Today was the first racing day and the first day that our team met on “Katzenellenbogen”. This was the same boat, although now under new ownership, as at Antigua last year and at that time I had the dubious distinction of being only one of two people aboard who could pronounce it correctly; but this year the odds were stacked heavily in favour of Dutch speakers so everyone could enunciate the name (although the Dutch pronunciation is different from German). We all met early in the morning at the Simpson Bay Yacht Club for brekkie and were then herded onto the boat so that we could get underway in time. I didn't count the bodies on board but believe that we were 13 people aboard the refurbished and Steve's impeccable Lagoon 410 when we weighed anchor and headed off towards the point of land in Simpson Bay closest to the airport, off which we then dropped anchor in a good breeze and a light chop. We then got our final briefing on our assigned tasks and proceeded to begin the earnest business of getting our starts organised. We had people with binoculars finding sail numbers, bow numbers and boat names so that they could be recognized in our list prior to the commencement of the individual races. We were slated to start 11 races in the morning and 9 races in the afternoon and wanted to get everything right the first day. The winds and weather were monitored before the race officer decided upon where to drop the start buoy and the weather mark and then the pin powerboat proceeded to place them where specified (and to ensure that they didn't drift anchor). Very soon we were in a swarm of sailboats that were preparing sails and manoeuvring and then the races began in earnest. I'm still a boy at heart so I got the task of making big noises. This means that my job was to blow the signal horn marking the warning periods and the start of the individual races, with the added bonus of being able to blow another sound signal in the case of unexpected events such as postponements and individual bad starts. At the Heineken Regatta the sound signals are professionally done, they consist of a twin set of truck horns attached to a scuba tank with a valve that I get to open in order to issue a blast that had people on board covering their ears (see, I still am a kid at heart; I'm sure that my parents are happy they never gave me a drum set when I was growing up at home!). Unfortunately this task meant that I couldn't get any pictures of the competitors while they started.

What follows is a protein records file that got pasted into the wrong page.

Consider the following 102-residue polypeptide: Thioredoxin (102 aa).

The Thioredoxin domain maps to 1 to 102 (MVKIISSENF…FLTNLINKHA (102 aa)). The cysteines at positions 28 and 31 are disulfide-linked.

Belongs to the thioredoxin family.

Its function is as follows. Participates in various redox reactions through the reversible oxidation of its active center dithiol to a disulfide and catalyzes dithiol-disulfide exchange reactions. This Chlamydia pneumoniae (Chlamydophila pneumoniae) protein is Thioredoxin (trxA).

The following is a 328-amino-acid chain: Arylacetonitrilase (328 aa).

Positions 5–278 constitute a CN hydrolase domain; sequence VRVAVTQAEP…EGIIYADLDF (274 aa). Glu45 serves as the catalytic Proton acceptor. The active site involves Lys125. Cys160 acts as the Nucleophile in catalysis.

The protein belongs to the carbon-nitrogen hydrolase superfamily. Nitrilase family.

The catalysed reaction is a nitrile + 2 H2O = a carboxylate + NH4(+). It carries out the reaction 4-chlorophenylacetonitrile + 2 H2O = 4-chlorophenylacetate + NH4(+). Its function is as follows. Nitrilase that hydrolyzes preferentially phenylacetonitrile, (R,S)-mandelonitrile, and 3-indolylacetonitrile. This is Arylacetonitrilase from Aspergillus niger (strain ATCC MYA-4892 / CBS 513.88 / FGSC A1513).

We did manage to perform our 20 starts with barely a hitch and had fun in the process as well and once the stress of starts was over we relaxed and soon returned to our anchorage position in Simpson Bay and most of the volunteers had a tasty frothy beverage in their hand. I'm still on the antibiotics so I could only watch the others and begin the countdown of hours before I could have a drink. I do have admit that I'm not feeling very well yet so the temptation of alcohol isn't quite as big as I might make it seem to be.
I left the start boat quickly, before the competitors returned, so that I could re-anchor from my exposed position outside into a more comfortable and less rolly spot on the inside. I found a spot about halfway inside the anchorage in 13 feet and immediately noticed how much more comfortable the boat motion was. Subsequently, when everyone returned from their day at the races, the anchorage turned into a circus, but luckily the bumper-cars were absent. I had some close neighbours but not quite close enough for me to feel that my paint was in danger. I was beat from the day's activities and made a simple dinner aboard and retired early to catch up on all that sleep lost to rolling motion.

Bridge opening chaos The boats are stacked deep and close to each prior to the bridge opening after the first day's races.
(2014-03-07 15:12:41 NIKON D7100 with a "18.0-250.0 mm f/3.5-6.3" lens. [f/13.0, 1/200s] ISO 100)
Bridge opening chaos
Race officers planning The officials aboard deciding upon the wind and placement of the start line.
(2014-03-07 10:43:41 NIKON D7100 with a "70.0-300.0 mm f/4.5-5.6" lens. [f/5.6, 1/1600s] ISO 100)
Race officers planning
Taking a break during the action Relaxing between the starts.
(2014-03-07 10:42:25 NIKON D7100 with a "70.0-300.0 mm f/4.5-5.6" lens. [f/8.0, 1/500s] ISO 100)
Taking a break during the action
Pin boat waiting for instructions Our pin boat with the buoys aboard waiting for instructions once the decision on where to place the start line.
(2014-03-07 08:40:01 NIKON D7100 with a "18.0-250.0 mm f/3.5-6.3" lens. [f/6.0, 1/800s] ISO 100)
Pin boat waiting for instructions
Race boat Flags The flags flying off the back of the Start Boat B, Katzenellenbogen
(2014-03-07 08:38:23 NIKON D7100 with a "18.0-250.0 mm f/3.5-6.3" lens. [f/3.5, 1/1600s] ISO 100)
Race boat Flags
Race officer briefing Our race officer performing the pre-race briefing to ensure that all runs smoothly during the actual starts.
(2014-03-07 08:12:41 NIKON D7100 with a "18.0-250.0 mm f/3.5-6.3" lens. [f/3.5, 1/1250s] ISO 100)
Race officer briefing
   
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